OTTAWA — Conservative Leader Andrew Scheer issued two statements on the terrorist attacks in New Zealand on Friday — the second after being criticized for not mentioning in the first that the attack was against Muslims at mosques during their Friday prayers.
Two Conservative MPs have also cancelled an event on Monday with a British parliamentarian who has been accused of promoting anti-Islamic sentiments "out of respect" for Muslims reeling from the attacks that killed 49 people.
Scheer posted to Twitter and Facebook late Thursday evening in Canada as news of the attacks was reported, saying "freedom has come under attack" and mentioning "peaceful worshippers" and a "despicable act of evil."
"All people must be able to practice their faith freely and without fear," he wrote.
But the statement was condemned quickly online for failing to specify that the attack was on Muslims, during prayers at mosques. Some pointed to the fact he did name Coptic Christians and call out anti-Semitism in previous tweets when killers attacked Egyptian churches in 2017 and a synagogue in Pittsburgh last fall.
The National Council of Canadian Muslims criticized the omission in a statement Friday afternoon.
“While some of our elected leaders sadly choose not to mention ‘Muslim’ or ‘mosque’ while denouncing the Christchurch attacks, the reality is that these horrific shootings and the Quebec City mosque attack on Jan. 29, 2017, have left Canadian Muslim communities – and indeed, Muslims around the world – feeling very vulnerable and unsafe," wrote the Council's executive director Ihsaan Gardee. "It is therefore essential that our elected leaders speak out clearly and unequivocally against such attacks and name them for the Islamophobic terrorist attacks that they are."
The statement does not mention Scheer by name but at that point, he was the only Canadian political leader whose public response to the attacks did not mention either Muslims or mosques.
Prime Minister Justin Trudeau's statement condemned the attacks as terrorism and said everyone must work to "confront Islamophobia."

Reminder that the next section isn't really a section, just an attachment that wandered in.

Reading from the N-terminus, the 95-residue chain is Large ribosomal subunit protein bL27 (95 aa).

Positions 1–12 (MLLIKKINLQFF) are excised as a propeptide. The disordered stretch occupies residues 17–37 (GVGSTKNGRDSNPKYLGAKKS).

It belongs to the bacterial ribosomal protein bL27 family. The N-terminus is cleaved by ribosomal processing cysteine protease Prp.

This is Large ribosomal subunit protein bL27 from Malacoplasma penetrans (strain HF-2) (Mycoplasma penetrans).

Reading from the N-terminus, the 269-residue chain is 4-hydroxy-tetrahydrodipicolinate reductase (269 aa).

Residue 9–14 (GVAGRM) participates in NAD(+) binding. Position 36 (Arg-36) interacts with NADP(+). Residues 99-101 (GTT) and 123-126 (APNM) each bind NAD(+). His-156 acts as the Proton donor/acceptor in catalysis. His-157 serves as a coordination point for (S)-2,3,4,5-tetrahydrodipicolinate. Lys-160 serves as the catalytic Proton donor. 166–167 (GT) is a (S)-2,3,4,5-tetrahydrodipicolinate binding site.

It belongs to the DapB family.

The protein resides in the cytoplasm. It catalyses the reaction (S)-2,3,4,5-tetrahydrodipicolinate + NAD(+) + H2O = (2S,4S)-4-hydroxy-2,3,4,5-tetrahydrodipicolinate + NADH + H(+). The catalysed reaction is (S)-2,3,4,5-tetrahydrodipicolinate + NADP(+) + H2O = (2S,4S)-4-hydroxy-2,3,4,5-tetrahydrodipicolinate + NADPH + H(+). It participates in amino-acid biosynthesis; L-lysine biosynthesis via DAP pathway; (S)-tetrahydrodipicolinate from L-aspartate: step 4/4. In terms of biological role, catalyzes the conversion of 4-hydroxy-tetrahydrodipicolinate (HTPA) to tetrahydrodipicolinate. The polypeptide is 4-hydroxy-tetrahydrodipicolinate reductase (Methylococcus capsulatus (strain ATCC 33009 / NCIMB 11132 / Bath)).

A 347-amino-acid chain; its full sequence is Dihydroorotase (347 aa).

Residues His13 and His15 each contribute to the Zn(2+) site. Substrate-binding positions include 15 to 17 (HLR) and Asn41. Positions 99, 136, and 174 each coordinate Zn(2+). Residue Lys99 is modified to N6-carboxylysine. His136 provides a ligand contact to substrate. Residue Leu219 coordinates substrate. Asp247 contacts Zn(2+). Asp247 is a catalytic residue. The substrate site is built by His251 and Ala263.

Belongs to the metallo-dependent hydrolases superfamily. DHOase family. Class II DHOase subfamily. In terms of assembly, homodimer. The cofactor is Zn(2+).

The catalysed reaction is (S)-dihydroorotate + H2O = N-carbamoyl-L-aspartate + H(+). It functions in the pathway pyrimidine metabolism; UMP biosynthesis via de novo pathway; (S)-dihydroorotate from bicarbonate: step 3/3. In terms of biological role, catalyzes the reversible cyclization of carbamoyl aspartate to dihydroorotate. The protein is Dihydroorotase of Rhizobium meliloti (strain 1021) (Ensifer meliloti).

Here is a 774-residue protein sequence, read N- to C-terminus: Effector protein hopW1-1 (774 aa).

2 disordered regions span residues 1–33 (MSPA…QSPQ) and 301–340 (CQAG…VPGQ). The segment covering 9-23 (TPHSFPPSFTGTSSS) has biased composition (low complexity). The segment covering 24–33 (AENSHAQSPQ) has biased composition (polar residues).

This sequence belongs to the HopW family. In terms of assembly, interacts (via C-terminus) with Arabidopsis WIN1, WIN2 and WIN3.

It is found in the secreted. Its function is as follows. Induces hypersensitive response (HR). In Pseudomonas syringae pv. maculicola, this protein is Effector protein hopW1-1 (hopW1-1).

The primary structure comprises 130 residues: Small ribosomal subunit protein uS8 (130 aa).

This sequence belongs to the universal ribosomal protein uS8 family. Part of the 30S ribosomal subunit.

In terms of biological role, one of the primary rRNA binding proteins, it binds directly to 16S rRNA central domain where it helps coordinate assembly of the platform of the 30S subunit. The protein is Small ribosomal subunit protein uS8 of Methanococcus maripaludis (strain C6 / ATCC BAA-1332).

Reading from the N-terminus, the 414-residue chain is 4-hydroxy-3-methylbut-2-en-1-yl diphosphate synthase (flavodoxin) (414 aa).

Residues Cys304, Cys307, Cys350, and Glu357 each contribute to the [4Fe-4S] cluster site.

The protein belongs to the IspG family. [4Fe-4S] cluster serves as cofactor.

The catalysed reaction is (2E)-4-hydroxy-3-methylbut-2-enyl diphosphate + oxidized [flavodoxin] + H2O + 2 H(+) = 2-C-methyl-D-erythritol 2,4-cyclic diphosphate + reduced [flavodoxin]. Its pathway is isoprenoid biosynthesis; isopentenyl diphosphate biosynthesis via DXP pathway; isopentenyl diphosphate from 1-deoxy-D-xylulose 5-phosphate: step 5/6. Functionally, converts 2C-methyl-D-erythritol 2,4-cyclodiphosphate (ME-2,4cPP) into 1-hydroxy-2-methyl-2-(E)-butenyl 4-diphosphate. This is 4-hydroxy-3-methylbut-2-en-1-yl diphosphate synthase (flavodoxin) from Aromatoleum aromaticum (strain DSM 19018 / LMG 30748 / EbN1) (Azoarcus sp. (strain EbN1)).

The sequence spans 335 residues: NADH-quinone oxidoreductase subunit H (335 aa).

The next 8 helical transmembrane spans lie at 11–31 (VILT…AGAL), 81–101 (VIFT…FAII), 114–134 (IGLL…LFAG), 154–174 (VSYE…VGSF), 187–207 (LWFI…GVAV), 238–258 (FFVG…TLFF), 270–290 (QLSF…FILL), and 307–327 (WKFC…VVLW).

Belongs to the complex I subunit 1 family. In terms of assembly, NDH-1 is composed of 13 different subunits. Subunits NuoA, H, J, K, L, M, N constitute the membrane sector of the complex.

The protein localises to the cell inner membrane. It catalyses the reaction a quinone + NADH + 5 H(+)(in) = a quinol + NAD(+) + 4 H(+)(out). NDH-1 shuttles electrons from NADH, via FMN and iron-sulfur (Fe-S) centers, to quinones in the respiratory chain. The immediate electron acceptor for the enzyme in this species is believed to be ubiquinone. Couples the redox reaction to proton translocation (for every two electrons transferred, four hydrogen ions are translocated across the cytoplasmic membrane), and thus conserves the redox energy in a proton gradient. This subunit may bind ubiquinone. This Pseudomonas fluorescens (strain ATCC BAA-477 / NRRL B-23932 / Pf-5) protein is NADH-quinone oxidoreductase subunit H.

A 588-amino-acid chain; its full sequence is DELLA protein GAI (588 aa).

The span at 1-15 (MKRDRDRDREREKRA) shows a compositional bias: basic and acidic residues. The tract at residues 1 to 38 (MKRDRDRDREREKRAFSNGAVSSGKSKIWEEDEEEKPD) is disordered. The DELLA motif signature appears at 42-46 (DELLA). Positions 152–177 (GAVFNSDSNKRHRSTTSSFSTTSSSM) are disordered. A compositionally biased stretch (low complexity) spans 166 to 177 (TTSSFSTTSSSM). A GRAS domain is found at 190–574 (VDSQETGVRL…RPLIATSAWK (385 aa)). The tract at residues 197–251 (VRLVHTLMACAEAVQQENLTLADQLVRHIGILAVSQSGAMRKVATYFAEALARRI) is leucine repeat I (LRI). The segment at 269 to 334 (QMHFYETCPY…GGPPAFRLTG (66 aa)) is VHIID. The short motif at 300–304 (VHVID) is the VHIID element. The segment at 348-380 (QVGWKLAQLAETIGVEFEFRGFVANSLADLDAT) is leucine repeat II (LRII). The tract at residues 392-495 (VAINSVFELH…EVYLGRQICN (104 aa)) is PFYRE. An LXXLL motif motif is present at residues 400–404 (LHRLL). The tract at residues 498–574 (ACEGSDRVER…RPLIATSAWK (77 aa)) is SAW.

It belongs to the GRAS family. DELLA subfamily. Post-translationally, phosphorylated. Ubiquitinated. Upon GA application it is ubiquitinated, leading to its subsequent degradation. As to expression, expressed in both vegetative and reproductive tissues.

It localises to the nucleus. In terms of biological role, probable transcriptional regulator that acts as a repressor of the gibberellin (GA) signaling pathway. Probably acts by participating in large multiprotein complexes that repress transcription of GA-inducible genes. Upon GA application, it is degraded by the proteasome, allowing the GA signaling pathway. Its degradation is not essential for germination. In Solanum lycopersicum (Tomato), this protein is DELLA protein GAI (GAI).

NDP Leader Jagmeet Singh tweeted that "Islamophobia kills."
Green Leader Elizabeth May did not mention Muslims in her first Tweet but retweeted several others who did.
Former Conservative Maxime Bernier, now the leader of the People's Party of Canada, hadn't posted anything about the attacks at all by late Friday.
Scheer's office did not respond to an initial query about the statement's not mentioning Muslims but after being asked about the statement from the National Council of Canadian Muslims, his spokesman responded with a link to a new statement on Scheer's Facebook page.
"As Canadians are learning the horrific details of last night’s terror attack at two New Zealand mosques, I wish to express both my deep sadness at the tragic loss of innocent life and my profound condemnation of this cowardly and hateful attack on the Muslim community," it said.
It said Conservatives stand with Muslims around the world to "reaffirm our commitment to building a world where every people, of every faith, can live in freedom and peace together."
A month ago, Scheer was criticized for sharing a stage on Parliament Hill with a cross-Canada truck convoy mostly protesting Liberal inaction on the energy industry but which included some people promoting hatred. Scheer said he was only there to support the energy workers, not the "other elements that tried to associate themselves with the event."
Those "elements" were people affiliated with the Canadian Yellow Vest movement, whose Facebook page included some comments celebrating the New Zealand attacks Friday.
Meanwhile, Conservative MP Garnett Genuis tweeted Friday that Monday's reception with Baroness Caroline Cox, a member of the British House of Lords, has been cancelled.
Genuis, an Edmonton-area MP, and fellow Conservative MP Kelly Block of Saskatchewan were to co-host the reception with Cox, who has shown support for Syrian President Bashar Al-Assad and has said she believes Muslims are trying to destroy Western democracies with Shariah law.
Toronto Liberal MP Judy Sgro pulled out of the event after she found out about Cox's participation. Genuis initially rejected calls to follow suit, calling it a talk on human rights, and accused Sgro on social media of retreating only after she remembered this is an election year.
He said in a statement Friday that Cox's views are subject of "some debate, and perhaps some confusion."
"With that said, our friends in the Muslim community are now reeling from one of the most horrific and appalling terrorist attacks to ever target their community," he wrote. "Out of respect for them, now is not the time for a conversation that could been (sic) misconstrued to take place on Parliament Hill. As such, the event will not be proceeding as planned."